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Pulmonary fibrosis (PF) organizations and healthcare providers are lauding the update of the Official ATS/ERS/JRS/ALAT Clinical Practice Guideline: Treatment of Idiopathic Pulmonary Fibrosis, which was last updated in 2011.
As treatments and research into idiopathic pulmonary fibrosis (IPF) advance rapidly, guidelines for treatment of the disease must also be advanced. That is why pulmonary fibrosis (PF) organizations and healthcare providers are lauding the update of the Official ATS/ERS/JRS/ALAT Clinical Practice Guideline: Treatment of Idiopathic Pulmonary Fibrosis, which was last updated in 2011.
The updated Guideline, developed by a multidisciplinary panel from the American Thoracic Society, the European Respiratory Society, the Japanese Respiratory Society and the Latin American Thoracic Association, provides an evidence-based rationale for specific treatments for patients with IPF.
Cosgrove“The community is coming together and recognizing the rapid evolution of information and, rather than relying on just expert opinion, the exciting aspect is that we have guidelines that are evidence-based,” said Gregory Cosgrove, MD, chief medical officer of the Pulmonary Fibrosis Foundation (PFF). “As researchers and clinicians, we can validate the information we have based on robust scientific information, and identify areas in which we need more information.”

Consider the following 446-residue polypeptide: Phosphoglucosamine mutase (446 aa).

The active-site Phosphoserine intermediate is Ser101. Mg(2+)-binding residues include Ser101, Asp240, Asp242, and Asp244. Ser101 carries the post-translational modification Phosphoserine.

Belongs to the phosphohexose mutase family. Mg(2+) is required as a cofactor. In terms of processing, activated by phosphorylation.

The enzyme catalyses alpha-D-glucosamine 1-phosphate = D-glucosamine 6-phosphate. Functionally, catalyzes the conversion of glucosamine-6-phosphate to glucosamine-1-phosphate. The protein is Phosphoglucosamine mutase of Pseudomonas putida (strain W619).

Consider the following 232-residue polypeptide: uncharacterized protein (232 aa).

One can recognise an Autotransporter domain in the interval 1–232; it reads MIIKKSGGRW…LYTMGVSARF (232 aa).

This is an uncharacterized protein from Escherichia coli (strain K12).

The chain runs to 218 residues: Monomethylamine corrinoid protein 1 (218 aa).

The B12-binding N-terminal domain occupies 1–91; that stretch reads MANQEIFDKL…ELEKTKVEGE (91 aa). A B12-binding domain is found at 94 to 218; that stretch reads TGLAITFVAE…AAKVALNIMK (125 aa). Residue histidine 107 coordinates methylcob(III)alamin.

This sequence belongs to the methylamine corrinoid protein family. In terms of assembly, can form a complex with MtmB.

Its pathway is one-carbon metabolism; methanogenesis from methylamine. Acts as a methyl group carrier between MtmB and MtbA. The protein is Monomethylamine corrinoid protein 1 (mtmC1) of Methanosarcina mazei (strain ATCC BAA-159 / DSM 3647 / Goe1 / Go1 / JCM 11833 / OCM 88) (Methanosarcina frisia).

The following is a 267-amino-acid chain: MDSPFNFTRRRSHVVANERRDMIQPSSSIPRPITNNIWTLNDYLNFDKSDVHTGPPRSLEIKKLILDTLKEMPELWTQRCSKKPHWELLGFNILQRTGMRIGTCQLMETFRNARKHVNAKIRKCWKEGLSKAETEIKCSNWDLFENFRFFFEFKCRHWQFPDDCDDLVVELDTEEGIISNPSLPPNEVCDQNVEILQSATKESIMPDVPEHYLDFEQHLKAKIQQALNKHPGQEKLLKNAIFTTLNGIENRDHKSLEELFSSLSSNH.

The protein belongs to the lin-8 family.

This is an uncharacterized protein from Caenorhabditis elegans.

For the first time, a patient with IPF was included in the panel as they revised the Guideline. “That is a really important step forward. The insight that patients have…is dramatically different than that of researchers and clinicians,” Cosgrove said. “While we hope we understand, we are not placed in the same context they are. It is a much more well-rounded approach to the guide recommendations.”
Among the top additions to the IPF guidelines are:
Meanwhile, the panel deferred recommendations on anti-pulmonary hypertension therapy in IPF – as well as a discussion on single versus bilateral lung transplantation – until the next update.